In the long transition period from 2009 to the end of 2013, Madagascar collapsed below the poverty limit: the data is clear, Madagascar is one of the poorest countries in the world.
It is true that Madagascar in the common imagination remains a paradise from a naturalistic point of view ... but it is not composed only of the tourist village where we can spend a short holiday immersed in pleasures. In the country 72% of the population lives on 1 euro or less per day: a box of antibiotics costs about twelve euros ... who can ever afford to be cured?
80% of people live in slums, without water, electricity and services. Think of this... in a slum of 1.200 people in the capital there are only two public toilets. Those rivers that we see on television flowing between one shack and another are obviously open sewers.
Currently in Madagascar you have to pay for public hospitals and public schools. In addition to paying, you must bring everything to the hospital: food, toilet paper, sheets, medicines. In schools, a minimum part of the teachers' salary is paid by the State and the rest is paid by the families of the students. These are data that make us think ...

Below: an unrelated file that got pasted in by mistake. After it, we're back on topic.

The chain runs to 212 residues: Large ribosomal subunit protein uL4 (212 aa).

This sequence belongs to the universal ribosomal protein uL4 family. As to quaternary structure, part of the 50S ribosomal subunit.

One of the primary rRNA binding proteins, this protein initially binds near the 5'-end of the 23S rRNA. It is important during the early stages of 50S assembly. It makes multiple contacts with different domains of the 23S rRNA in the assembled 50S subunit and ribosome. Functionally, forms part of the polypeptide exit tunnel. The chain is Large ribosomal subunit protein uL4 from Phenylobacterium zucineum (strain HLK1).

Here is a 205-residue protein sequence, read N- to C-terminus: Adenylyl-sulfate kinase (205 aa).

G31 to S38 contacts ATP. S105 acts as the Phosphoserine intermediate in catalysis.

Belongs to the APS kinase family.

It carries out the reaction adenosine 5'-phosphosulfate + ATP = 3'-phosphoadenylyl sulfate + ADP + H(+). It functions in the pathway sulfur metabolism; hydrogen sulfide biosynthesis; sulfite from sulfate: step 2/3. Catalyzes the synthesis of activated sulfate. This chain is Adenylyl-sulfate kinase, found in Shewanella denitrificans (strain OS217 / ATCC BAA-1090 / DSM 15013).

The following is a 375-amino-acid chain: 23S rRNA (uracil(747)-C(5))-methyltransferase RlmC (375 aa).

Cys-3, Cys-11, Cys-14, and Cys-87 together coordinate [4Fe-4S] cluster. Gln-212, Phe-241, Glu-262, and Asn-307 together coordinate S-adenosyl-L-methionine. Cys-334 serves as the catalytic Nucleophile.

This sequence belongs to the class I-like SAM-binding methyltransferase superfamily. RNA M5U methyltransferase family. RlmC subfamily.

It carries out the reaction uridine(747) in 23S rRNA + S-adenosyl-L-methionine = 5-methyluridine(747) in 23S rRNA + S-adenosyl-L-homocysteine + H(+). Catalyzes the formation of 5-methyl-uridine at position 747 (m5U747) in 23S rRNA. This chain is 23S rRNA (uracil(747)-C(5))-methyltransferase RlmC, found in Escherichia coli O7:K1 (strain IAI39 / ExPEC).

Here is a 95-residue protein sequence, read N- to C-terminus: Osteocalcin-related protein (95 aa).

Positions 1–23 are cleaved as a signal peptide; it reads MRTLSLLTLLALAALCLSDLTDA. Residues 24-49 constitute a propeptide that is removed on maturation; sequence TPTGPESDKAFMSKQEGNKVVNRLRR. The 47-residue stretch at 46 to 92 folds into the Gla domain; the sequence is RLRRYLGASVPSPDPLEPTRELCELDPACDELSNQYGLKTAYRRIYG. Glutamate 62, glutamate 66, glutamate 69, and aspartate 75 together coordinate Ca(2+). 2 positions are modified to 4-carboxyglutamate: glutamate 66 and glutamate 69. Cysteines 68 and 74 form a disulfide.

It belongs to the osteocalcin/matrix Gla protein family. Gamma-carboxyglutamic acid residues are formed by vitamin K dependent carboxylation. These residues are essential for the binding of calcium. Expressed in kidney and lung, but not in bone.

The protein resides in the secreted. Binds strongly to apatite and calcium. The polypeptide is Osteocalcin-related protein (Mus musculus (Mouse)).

There is another important fact: the exploitation of childhood. There are many children subject to any type of abuse, from sexual abuse to work abuse, especially children not registered in the civil registry (and as you will know there is also the alarming figure of sex tourism!).
Due to all this precariousness and the almost total lack of adequate structures, illnesses like the plague also tend to spread rapidly. Plague is curable with antibiotics if treated in time. Every year in Madagascar in the hot season there are small outbreaks of plague, malaria is always present throughout the country all year round and so is tuberculosis. The problem is that people have no money for medical cures and furthermore they usually neglect the symptoms because during the day they have to think about surviving!
Madagascar is affected by a severe famine in the south which has caused many victims, especially among children. A famine due to climate change that profoundly affects the already fragile situation of some countries. So from all these data we can draw conclusions, that although it remains a beautiful country, from a human and naturalistic point of view, Madagascar requires much more attention in terms of aid.